Sara Cowan is blogging from Lima, Peru at the UN climate talks for Bella. Sara is a campaigner with Oxfam Scotland and is part of the Stop Climate Chaos Scotland delegation to the UNFCCC. Follow the latest from Lima on Twitter: @sara_cowan @OxfamScotland and @sccscot
As the conference prepares for the arrival of government ministers the mood at COP20 became more urgent yesterday – and not before time.
After a sluggish start the second week got underway with the release of a series of new draft texts of the agreements being worked on here in Lima.
These texts show there is still plenty of work to be done before the end of this meeting. Ministers must urgently inject energy into the process so that they can lay the groundwork for ambitious action in Paris next year. There can be no further delay.
There were positive elements within the new text, including a proposal from African and Latin American nations calling on developed countries to demonstrate their current progress towards meeting their promise made in Copenhagen in 2009. They pledged to commit $100 billion in public and private funds by 2020 to help developing countries cut carbon pollution and adapt to climate change. There is also a demand for developed countries to provide a detailed roadmap on how this funding will be ramped up over the next few years.
How climate action will be financed is a key element to ensuring equity within any agreement that comes out of the UN process. That’s why in the past we have welcomed Scotland’s Climate Justice Fund which, although small, is an excellent example of how countries most affected by climate change can be supported to adapt to it. We hope Scotland’s example can help raise ambitions during these talks and we are working hard to highlight Scotland’s climate action story.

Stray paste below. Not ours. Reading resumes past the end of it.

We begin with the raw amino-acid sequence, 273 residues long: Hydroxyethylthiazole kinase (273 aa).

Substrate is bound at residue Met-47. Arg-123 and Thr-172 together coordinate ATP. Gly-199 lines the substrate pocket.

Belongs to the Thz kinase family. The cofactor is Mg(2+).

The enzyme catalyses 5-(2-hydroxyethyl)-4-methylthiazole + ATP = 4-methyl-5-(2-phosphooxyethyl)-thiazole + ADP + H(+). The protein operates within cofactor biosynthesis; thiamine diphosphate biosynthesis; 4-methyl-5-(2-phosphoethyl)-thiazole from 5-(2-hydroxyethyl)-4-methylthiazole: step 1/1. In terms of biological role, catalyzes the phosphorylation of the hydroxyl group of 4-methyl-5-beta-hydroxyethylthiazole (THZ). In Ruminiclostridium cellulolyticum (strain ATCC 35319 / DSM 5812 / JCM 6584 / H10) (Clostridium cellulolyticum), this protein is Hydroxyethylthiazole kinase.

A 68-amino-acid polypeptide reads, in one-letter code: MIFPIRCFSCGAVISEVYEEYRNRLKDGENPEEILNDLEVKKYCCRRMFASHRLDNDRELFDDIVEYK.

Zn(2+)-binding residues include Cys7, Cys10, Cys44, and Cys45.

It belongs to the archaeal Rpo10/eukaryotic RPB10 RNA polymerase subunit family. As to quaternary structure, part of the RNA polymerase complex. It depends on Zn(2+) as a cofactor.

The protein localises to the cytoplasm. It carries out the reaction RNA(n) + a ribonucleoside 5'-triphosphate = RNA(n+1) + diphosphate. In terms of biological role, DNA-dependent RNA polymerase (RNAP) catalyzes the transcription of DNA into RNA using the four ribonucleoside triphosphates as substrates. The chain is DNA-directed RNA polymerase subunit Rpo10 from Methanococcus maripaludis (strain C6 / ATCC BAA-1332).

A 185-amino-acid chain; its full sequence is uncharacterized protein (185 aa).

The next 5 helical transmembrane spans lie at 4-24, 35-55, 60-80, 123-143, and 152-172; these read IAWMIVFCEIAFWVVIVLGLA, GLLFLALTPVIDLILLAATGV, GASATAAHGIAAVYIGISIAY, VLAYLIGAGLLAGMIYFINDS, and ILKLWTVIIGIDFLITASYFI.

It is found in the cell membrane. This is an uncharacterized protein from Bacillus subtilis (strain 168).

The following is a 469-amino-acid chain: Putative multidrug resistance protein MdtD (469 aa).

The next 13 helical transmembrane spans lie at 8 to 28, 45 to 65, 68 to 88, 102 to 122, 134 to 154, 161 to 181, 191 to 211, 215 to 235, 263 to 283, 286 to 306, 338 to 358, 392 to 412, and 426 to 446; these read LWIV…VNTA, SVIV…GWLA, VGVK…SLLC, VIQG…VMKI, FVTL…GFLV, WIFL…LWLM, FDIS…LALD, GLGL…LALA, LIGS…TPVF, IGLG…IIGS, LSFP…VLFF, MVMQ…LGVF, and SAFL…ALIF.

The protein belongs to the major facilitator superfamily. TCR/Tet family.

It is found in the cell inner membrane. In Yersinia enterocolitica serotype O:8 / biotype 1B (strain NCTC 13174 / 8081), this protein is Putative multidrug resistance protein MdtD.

As these processes continue, negotiators and government ministers have been sent a clear reminder of why action is so urgent. Yesterday morning we stood in solidarity with those from the Philippines who are calling for ‘solidarity not just sympathy’ as the largest peacetime evacuation in the world’s history has just taken place in their country.
The full force of typhoon Hagupit is still being assessed and, in anticipation of today’s ministerial speeches, campaigners from the Philippines said: “we aren’t looking for words of sympathy that we have received in the past, we need climate action. We don’t want to be the poster child of climate disasters”.
In each of the past three years, a major typhoon has decimated parts of the Philippines. This reality provides a crucial reminder of the urgent task facing negotiators in Lima.
Away from the conference centre another summit got underway yesterday in central Lima. The People’s Summit is bringing together people from around the world, in particular indigenous people’s movements from Latin American countries, to discuss climate action and to put pressure on those inside the UN conference to take action. To the sound of Peruvian bands, and calls to strengthen the fight for climate action, thousands gathered for the start of a week-long programme of activity in support of the people’s movement for climate justice.
Later this week, the People’s Summit will submit their declaration detailing seven areas of action for delegations at COP20. By that time we hope that the negotiations will have stepped up a gear; they must. There remains an opportunity for real progress by the end of this week but urgency is needed. It’s time to make a deal.